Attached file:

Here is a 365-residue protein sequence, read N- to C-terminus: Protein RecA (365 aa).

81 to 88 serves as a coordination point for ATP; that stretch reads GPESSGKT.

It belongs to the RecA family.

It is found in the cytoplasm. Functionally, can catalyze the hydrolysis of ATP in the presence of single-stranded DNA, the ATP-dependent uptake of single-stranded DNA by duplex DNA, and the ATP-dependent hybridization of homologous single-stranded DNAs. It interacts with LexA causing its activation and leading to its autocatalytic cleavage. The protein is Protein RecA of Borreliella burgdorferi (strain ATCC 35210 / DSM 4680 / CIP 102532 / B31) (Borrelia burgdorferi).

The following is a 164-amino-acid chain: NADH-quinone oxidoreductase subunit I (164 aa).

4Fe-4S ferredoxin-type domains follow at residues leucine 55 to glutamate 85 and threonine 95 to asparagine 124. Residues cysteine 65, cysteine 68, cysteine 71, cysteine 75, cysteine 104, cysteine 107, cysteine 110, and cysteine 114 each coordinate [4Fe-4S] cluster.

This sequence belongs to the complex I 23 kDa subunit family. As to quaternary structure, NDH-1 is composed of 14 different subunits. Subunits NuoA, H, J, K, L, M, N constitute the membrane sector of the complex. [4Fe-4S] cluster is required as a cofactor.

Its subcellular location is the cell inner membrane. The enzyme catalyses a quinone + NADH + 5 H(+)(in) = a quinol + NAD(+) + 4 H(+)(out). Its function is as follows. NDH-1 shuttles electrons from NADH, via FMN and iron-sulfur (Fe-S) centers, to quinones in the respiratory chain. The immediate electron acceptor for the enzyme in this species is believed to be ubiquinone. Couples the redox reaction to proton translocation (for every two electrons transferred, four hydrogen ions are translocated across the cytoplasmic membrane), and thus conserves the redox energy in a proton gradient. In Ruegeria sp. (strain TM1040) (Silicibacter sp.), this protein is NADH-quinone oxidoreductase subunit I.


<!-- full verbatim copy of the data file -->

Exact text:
Here is a 365-residue protein sequence, read N- to C-terminus: Protein RecA (365 aa).

81 to 88 serves as a coordination point for ATP; that stretch reads GPESSGKT.

It belongs to the RecA family.

It is found in the cytoplasm. Functionally, can catalyze the hydrolysis of ATP in the presence of single-stranded DNA, the ATP-dependent uptake of single-stranded DNA by duplex DNA, and the ATP-dependent hybridization of homologous single-stranded DNAs. It interacts with LexA causing its activation and leading to its autocatalytic cleavage. The protein is Protein RecA of Borreliella burgdorferi (strain ATCC 35210 / DSM 4680 / CIP 102532 / B31) (Borrelia burgdorferi).

The following is a 164-amino-acid chain: NADH-quinone oxidoreductase subunit I (164 aa).

4Fe-4S ferredoxin-type domains follow at residues leucine 55 to glutamate 85 and threonine 95 to asparagine 124. Residues cysteine 65, cysteine 68, cysteine 71, cysteine 75, cysteine 104, cysteine 107, cysteine 110, and cysteine 114 each coordinate [4Fe-4S] cluster.

This sequence belongs to the complex I 23 kDa subunit family. As to quaternary structure, NDH-1 is composed of 14 different subunits. Subunits NuoA, H, J, K, L, M, N constitute the membrane sector of the complex. [4Fe-4S] cluster is required as a cofactor.

Its subcellular location is the cell inner membrane. The enzyme catalyses a quinone + NADH + 5 H(+)(in) = a quinol + NAD(+) + 4 H(+)(out). Its function is as follows. NDH-1 shuttles electrons from NADH, via FMN and iron-sulfur (Fe-S) centers, to quinones in the respiratory chain. The immediate electron acceptor for the enzyme in this species is believed to be ubiquinone. Couples the redox reaction to proton translocation (for every two electrons transferred, four hydrogen ions are translocated across the cytoplasmic membrane), and thus conserves the redox energy in a proton gradient. In Ruegeria sp. (strain TM1040) (Silicibacter sp.), this protein is NADH-quinone oxidoreductase subunit I.